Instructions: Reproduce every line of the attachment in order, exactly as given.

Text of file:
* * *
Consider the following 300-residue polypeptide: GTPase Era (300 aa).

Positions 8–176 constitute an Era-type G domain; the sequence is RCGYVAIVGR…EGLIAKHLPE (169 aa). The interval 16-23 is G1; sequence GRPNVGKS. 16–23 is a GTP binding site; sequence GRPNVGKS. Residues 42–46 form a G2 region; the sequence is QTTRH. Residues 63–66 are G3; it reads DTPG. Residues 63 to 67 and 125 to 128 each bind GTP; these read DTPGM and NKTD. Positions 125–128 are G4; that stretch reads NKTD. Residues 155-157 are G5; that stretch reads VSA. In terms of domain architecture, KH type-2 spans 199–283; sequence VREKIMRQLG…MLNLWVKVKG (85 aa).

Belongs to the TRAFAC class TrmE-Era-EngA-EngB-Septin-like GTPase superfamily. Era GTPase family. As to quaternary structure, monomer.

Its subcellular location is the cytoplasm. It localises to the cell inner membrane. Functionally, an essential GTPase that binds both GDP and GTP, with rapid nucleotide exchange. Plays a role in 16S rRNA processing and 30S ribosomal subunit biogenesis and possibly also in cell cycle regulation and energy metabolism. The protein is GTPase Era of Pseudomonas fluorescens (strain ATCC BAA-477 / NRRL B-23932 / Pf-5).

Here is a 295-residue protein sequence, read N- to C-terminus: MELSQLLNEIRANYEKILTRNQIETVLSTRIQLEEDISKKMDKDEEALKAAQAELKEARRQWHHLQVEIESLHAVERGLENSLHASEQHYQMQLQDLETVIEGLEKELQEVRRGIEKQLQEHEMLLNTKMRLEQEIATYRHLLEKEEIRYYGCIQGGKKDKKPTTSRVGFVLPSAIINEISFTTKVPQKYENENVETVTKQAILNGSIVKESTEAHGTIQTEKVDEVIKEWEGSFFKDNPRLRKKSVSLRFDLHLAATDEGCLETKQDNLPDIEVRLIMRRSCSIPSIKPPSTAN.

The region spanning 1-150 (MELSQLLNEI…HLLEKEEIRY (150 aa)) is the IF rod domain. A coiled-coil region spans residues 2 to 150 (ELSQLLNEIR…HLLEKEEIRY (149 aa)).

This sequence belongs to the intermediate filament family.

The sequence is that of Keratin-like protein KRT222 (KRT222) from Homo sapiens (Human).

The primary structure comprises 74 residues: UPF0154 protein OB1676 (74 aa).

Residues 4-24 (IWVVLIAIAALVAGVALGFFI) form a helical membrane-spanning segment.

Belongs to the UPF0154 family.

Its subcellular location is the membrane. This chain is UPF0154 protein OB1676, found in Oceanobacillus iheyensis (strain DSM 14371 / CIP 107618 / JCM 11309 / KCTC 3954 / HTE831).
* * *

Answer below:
Consider the following 300-residue polypeptide: GTPase Era (300 aa).

Positions 8–176 constitute an Era-type G domain; the sequence is RCGYVAIVGR…EGLIAKHLPE (169 aa). The interval 16-23 is G1; sequence GRPNVGKS. 16–23 is a GTP binding site; sequence GRPNVGKS. Residues 42–46 form a G2 region; the sequence is QTTRH. Residues 63–66 are G3; it reads DTPG. Residues 63 to 67 and 125 to 128 each bind GTP; these read DTPGM and NKTD. Positions 125–128 are G4; that stretch reads NKTD. Residues 155-157 are G5; that stretch reads VSA. In terms of domain architecture, KH type-2 spans 199–283; sequence VREKIMRQLG…MLNLWVKVKG (85 aa).

Belongs to the TRAFAC class TrmE-Era-EngA-EngB-Septin-like GTPase superfamily. Era GTPase family. As to quaternary structure, monomer.

Its subcellular location is the cytoplasm. It localises to the cell inner membrane. Functionally, an essential GTPase that binds both GDP and GTP, with rapid nucleotide exchange. Plays a role in 16S rRNA processing and 30S ribosomal subunit biogenesis and possibly also in cell cycle regulation and energy metabolism. The protein is GTPase Era of Pseudomonas fluorescens (strain ATCC BAA-477 / NRRL B-23932 / Pf-5).

Here is a 295-residue protein sequence, read N- to C-terminus: MELSQLLNEIRANYEKILTRNQIETVLSTRIQLEEDISKKMDKDEEALKAAQAELKEARRQWHHLQVEIESLHAVERGLENSLHASEQHYQMQLQDLETVIEGLEKELQEVRRGIEKQLQEHEMLLNTKMRLEQEIATYRHLLEKEEIRYYGCIQGGKKDKKPTTSRVGFVLPSAIINEISFTTKVPQKYENENVETVTKQAILNGSIVKESTEAHGTIQTEKVDEVIKEWEGSFFKDNPRLRKKSVSLRFDLHLAATDEGCLETKQDNLPDIEVRLIMRRSCSIPSIKPPSTAN.

The region spanning 1-150 (MELSQLLNEI…HLLEKEEIRY (150 aa)) is the IF rod domain. A coiled-coil region spans residues 2 to 150 (ELSQLLNEIR…HLLEKEEIRY (149 aa)).

This sequence belongs to the intermediate filament family.

The sequence is that of Keratin-like protein KRT222 (KRT222) from Homo sapiens (Human).

The primary structure comprises 74 residues: UPF0154 protein OB1676 (74 aa).

Residues 4-24 (IWVVLIAIAALVAGVALGFFI) form a helical membrane-spanning segment.

Belongs to the UPF0154 family.

Its subcellular location is the membrane. This chain is UPF0154 protein OB1676, found in Oceanobacillus iheyensis (strain DSM 14371 / CIP 107618 / JCM 11309 / KCTC 3954 / HTE831).